In the continued effort to save energy and provide further service to members, LPEA is retrofitting more than 2,000 streetlights owned by the co-op in the City of Durango.
“We are changing out the old high-pressure sodium and metal halide streetlights to energy efficient LEDs,” says Ray Pierotti, LPEA project specialist who oversees lighting technology. “Beyond the energy savings, the streets and sidewalks will have far superior lighting, adding to safety in the city. And because the streetlights will last 15 years with little or no maintenance, this project reduces LPEA’s operations costs, thus saving members’ money.”
In its first phase, LPEA has retrofitted 100 lamps on N. Main and the adjacent east avenues of 2nd, 3rd and 4th, as well as the Bennet St. area north of North City Market. Working with manufacturer Cooper/Eaton, which has done extensive research and completed photometrics along different types of roadways and intersections, the co-op tested a variety of lamps to find the optimum solution. The lighting selected surpasses the standards and guidelines required for pedestrian safety set by the Illuminating Engineering Society of North America.
On the energy savings front, LPEA (and thus members) will realize a 70 to 80 percent wattage reduction for the streetlights. For example, the project replaces 465 watt high pressure sodium lamps with 151 watt LEDs. The actual wattage reduction will vary from location to location as more lighting is required in high traffic areas, with lower levels in the neighborhoods.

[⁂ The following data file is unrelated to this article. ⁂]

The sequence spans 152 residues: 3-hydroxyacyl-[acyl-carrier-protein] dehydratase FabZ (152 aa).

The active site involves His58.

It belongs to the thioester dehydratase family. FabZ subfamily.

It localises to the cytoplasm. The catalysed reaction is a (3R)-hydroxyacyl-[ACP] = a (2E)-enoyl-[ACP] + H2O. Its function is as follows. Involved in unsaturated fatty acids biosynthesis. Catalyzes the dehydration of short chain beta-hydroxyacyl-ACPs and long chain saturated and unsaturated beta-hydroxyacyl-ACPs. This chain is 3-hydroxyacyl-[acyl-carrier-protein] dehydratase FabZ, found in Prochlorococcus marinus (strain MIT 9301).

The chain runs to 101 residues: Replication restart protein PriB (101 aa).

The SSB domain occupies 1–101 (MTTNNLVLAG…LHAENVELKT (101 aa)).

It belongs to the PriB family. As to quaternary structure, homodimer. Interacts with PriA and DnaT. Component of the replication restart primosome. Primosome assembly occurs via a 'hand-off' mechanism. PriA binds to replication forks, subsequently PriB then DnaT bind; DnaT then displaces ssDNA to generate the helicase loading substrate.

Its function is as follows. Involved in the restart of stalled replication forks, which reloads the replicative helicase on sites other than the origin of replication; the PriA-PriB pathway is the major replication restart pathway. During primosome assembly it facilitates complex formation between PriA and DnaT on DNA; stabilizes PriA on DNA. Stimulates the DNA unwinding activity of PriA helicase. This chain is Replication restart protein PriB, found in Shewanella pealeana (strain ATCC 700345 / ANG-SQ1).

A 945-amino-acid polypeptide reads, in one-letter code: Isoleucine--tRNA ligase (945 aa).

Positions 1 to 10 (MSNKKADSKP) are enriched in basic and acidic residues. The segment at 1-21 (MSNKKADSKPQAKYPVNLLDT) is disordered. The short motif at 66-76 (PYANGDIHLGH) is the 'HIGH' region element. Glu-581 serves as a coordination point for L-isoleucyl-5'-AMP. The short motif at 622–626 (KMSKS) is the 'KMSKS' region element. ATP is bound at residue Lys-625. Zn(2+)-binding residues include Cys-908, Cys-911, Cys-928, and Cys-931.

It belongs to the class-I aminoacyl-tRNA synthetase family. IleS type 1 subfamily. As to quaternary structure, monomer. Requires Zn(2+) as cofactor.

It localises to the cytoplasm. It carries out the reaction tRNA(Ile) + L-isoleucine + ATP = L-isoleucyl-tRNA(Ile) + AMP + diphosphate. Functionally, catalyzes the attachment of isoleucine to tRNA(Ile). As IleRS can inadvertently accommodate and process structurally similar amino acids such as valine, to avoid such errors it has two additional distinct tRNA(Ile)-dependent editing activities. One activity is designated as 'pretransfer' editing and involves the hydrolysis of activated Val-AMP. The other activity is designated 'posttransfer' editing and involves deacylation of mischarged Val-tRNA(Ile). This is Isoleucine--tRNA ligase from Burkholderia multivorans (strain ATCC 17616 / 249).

“The new lamps are also all ‘Dark Sky compliant,’ which is important to the City,” says Pierotti. “The lamps we have installed have zero ‘up-light.’ They have very tight specifications for backlight and glare as well, plus we can install backside and side shields upon member request if members experience any glare through their home windows.”
The lamps along Main can be seen to focus on the street and sidewalks, with no glare into adjacent buildings.
The lamps’ color or “hue,” which is measured in kelvin (k), is 3,000k. This is the recommendation of the Dark Sky Consortium and the American Medical Association, which has studied the harmful effects of exposure to certain high levels of kelvin.
To further accommodate the neighborhoods, at 10 p.m., when traffic is reduced, a photo sensor will dim lights to 50 percent – still providing the proper amount of light, but moderating light pollution during traditional hours of sleep. The lamps will return to 100 percent at 5 a.m.
Once Durango’s project is complete, plans are for similar retrofits of LPEA-owned streetlights in the municipal centers throughout LPEA’s service territory in La Plata and Archuleta counties. Simultaneously, the City of Durango (which owns the streetlights in Downtown Durango) will soon be retrofitting its historic lighting to improve safety Downtown.
“This project aligns with our mission statement to provide reliable power, as the streetlights need to always be ‘on,’ and the old technology was not always reliable. Plus we’re providing electricity at a reasonable cost while being environmentally responsible,” says Pierotti.
To learn more about LED lighting, contact Pierotti at email@example.com.